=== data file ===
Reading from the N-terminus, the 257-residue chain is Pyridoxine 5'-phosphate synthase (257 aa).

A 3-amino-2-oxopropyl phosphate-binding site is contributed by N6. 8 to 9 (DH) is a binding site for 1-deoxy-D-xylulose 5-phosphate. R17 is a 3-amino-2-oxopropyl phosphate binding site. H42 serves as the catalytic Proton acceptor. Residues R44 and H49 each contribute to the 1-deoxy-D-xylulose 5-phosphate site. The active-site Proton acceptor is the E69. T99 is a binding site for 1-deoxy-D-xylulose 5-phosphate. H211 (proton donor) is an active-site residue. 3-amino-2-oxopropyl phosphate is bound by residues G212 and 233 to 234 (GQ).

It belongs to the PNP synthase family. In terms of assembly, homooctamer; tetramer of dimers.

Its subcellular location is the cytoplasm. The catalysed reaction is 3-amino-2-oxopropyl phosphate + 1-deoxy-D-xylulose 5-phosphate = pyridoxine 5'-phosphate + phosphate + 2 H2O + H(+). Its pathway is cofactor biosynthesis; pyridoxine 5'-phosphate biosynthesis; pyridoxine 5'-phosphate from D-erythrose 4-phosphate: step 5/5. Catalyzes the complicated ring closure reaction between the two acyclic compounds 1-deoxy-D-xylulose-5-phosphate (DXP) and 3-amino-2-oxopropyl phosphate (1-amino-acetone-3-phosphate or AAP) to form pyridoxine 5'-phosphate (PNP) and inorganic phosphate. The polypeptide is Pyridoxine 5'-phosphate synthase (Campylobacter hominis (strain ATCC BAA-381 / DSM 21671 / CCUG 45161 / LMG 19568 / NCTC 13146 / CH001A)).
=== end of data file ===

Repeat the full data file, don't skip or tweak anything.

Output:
Reading from the N-terminus, the 257-residue chain is Pyridoxine 5'-phosphate synthase (257 aa).

A 3-amino-2-oxopropyl phosphate-binding site is contributed by N6. 8 to 9 (DH) is a binding site for 1-deoxy-D-xylulose 5-phosphate. R17 is a 3-amino-2-oxopropyl phosphate binding site. H42 serves as the catalytic Proton acceptor. Residues R44 and H49 each contribute to the 1-deoxy-D-xylulose 5-phosphate site. The active-site Proton acceptor is the E69. T99 is a binding site for 1-deoxy-D-xylulose 5-phosphate. H211 (proton donor) is an active-site residue. 3-amino-2-oxopropyl phosphate is bound by residues G212 and 233 to 234 (GQ).

It belongs to the PNP synthase family. In terms of assembly, homooctamer; tetramer of dimers.

Its subcellular location is the cytoplasm. The catalysed reaction is 3-amino-2-oxopropyl phosphate + 1-deoxy-D-xylulose 5-phosphate = pyridoxine 5'-phosphate + phosphate + 2 H2O + H(+). Its pathway is cofactor biosynthesis; pyridoxine 5'-phosphate biosynthesis; pyridoxine 5'-phosphate from D-erythrose 4-phosphate: step 5/5. Catalyzes the complicated ring closure reaction between the two acyclic compounds 1-deoxy-D-xylulose-5-phosphate (DXP) and 3-amino-2-oxopropyl phosphate (1-amino-acetone-3-phosphate or AAP) to form pyridoxine 5'-phosphate (PNP) and inorganic phosphate. The polypeptide is Pyridoxine 5'-phosphate synthase (Campylobacter hominis (strain ATCC BAA-381 / DSM 21671 / CCUG 45161 / LMG 19568 / NCTC 13146 / CH001A)).